95 out of one hundred of your fellow citizens haven’t the slightest idea of what QE is. Most would have difficulty spelling it.

  143. G.A.Phillips says:

    lol……Obama sucks!

  144. Fen says:

    Why do the Libtards here keep flirting with their “teabagger” slur?

    You can’t suck our balls, go back to NABMLA you sickos

  145. Fen says:

    Libtard: “ill informed white people with an inchoate and consequently contradictory agenda. Thus they are against govt but don’t touch my SS”

    Apart from being racist, your statement only reveals your own ignorance. I’ll try to put it into simple terms you can understand:

    less government != no government.

    Did you get that?

  146. True enough, given the mis-educated and bread and circused-up populace. But they certainly do smell a big fat rat nonetheless…

  147. Picachu says:

    Because some people who attended a Tea Party used “Teabagger,” John Strong thinks its appropriate to tar them all with an epithet he knows the vast majority consider degrading.

    By his logic – the logic of the enlightened, tolerant, compassionate, understanding, intelligent, champions of civic discourse, I can only presume he calls all African Americans the N-word because some of them use the word to describe themselves in music lyrics.

    With geniuses such as him, who needs fools?

  148. Brummagem Joe says:

    Fen says:
    Sunday, October 17, 2010 at 11:20
    “Apart from being racist,”

    Actually it’s an observation of fact and no more racist than saying the annual convention of the NAACP is largely made up of black people. But as I can tell from this little beauty that you’re probably a fairly typical tea bag type:

    “You can’t suck our balls, go back to NABMLA you sickos”

  149. Brummagem Joe says:

    “less government != no government.

    Did you get that?”

    Good luck with telling all your over 65 supporters that their SS and Medicare is ending.

  150. Fen says:

    Libtard: “Actually it’s an observation of fact – ”

    That you use in a racist context. Why do you need to bring up their race at all? Because you want to imply they exclude people who aren’t their skin color. But the fact is that the Tea Party is open to anyone of any race.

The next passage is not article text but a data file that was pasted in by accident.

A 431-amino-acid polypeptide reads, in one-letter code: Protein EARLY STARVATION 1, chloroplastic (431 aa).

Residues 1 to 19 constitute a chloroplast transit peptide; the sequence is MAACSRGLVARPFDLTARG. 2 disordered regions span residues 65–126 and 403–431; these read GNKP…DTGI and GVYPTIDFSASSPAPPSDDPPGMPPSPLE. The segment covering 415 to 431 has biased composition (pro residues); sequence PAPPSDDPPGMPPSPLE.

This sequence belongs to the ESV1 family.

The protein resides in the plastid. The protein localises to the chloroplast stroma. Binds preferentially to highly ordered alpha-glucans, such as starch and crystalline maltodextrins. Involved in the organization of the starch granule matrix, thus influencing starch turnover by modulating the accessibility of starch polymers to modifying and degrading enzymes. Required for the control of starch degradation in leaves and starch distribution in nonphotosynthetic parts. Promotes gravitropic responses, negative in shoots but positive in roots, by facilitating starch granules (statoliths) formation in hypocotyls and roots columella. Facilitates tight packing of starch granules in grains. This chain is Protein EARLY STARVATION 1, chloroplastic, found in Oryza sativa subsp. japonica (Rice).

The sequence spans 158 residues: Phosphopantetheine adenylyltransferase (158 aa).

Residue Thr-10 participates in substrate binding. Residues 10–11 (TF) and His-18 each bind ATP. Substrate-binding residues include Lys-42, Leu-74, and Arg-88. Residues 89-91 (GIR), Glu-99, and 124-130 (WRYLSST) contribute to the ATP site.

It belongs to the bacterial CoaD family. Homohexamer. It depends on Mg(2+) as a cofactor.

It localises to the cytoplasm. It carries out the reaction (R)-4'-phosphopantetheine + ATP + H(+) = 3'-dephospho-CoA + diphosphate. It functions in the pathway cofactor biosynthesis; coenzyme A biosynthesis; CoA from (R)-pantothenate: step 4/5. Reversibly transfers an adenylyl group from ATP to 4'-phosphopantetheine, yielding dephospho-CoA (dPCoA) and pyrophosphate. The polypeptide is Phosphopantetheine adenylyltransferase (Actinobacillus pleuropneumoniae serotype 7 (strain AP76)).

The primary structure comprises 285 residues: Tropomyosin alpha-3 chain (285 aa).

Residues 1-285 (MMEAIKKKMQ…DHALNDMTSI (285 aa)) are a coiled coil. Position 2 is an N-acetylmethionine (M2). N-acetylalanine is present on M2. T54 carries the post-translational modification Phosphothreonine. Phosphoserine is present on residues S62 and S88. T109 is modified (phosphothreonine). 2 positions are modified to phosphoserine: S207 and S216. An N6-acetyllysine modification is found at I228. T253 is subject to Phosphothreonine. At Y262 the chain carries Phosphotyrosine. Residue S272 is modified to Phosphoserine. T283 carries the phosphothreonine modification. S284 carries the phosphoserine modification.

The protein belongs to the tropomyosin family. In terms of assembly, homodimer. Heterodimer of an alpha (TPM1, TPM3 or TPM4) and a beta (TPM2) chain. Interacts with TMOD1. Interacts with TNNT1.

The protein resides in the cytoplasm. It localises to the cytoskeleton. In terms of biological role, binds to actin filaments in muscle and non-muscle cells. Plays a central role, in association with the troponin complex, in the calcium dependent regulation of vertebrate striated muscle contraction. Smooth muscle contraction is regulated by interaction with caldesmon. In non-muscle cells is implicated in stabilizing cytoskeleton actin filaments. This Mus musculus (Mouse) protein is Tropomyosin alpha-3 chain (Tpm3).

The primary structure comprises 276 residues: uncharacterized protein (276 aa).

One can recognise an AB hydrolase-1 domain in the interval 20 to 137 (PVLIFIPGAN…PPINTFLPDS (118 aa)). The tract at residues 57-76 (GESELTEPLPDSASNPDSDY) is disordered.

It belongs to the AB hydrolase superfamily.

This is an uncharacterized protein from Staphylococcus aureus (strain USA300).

Libtard: “But as I can tell from this little beauty-”

    Thats rich, coming from someone you uses a homosexual slur to define the Tea Party.

    But keep telling us how enlightened sophisticated intelligent you are. I’m sure us “rubes” will finally get it…

  151. Fen says:

    / edit, should be:

    Thats rich, coming from someone who uses a homosexual slur to define the Tea Party.

    And no, Libtard, you still cant suck my balls. Try a gay bath house.

  152. Fen says:

    “Good luck with telling all your over 65 supporters that their SS and Medicare is ending”

    Well, since you are SO intelligent, we’ll start with you:

    Less government != no government

    When you demonstrate that you can descriibe your opponent’s position accurately, we’ll get back to you…

  153. An Interested Party says:

    It’s interesting that so many are enraged at the use of “teabagger” and yet, many of these same people use “Democrat Party” as a perjorative, and the writer of this post turns around and calls someone a whiner for pointing that out…meanwhile, the calls of these Tea Party people to get our fiscal house in order seem quite silly until they start talking about addressing the really big parts of the budget like Defense, Social Security, Medicare, and Medicaid…talk of cutting or getting rid of the Department of Labor, HUD, the Department of Energy, HHS, etc isn’t serious…if they really want to balance the budget, are they prepared to call for massive cuts in defense, like bringing the troops home from places like Germany and Japan? Or perhaps means testing Social Security (good luck getting even a bare majority of Congress to agree to privatizing SS)? And perhaps, the Tea Party people might be taken more seriously if they had emerged during the Bush years when the fiscal mess was also taking place…it’s not it all started on January 20, 2009…

  154. Fen says:

    “14. We need to slow down urban sprawl. Inner cities are being abandoned. As people leave there is no money left to support the inner city. This maybe controversial to some, but at some point we will have to deal with the problem. Sprawl also takes away from farms and spreads cities out too far in a time when you have empty buildings. We cannot have cities in decay. And cities in decay cannot create jobs and small business.”

    The reason for the sprawl is that anyone who can is getting far far away from the inner city disasters created by Libtard policies. Fix the inner cities and you won’t have to deal with more sprawl.

    Or, ya know, keep poking at the people who just want to be left alone. See what that gets you.

  155. Fen says:

    Libtard: It’s interesting that so many are enraged at the use of “teabagger” and yet, many of these same people use “Democrat Party” as a perjorative

    What perjoratives? Please come up with something as offensive as my scrotum in your mouth?

    “the Tea Party people might be taken more seriously if they had emerged during the Bush years when the fiscal mess was also taking place”

    They did emerge during the Bush years – they were known as “Porkbusters”.

    Yet more ingorance from those who insist they are more intelligent that the rest of us….

  156. Fen says:

    To be more precise:

    Please come up with something as offensive as you lusting for my scrotum in your mouth?

  157. Fen says:

    “When Bush came into office, there was a surplus.”

    Of course there was, it came from the Peace Dividend.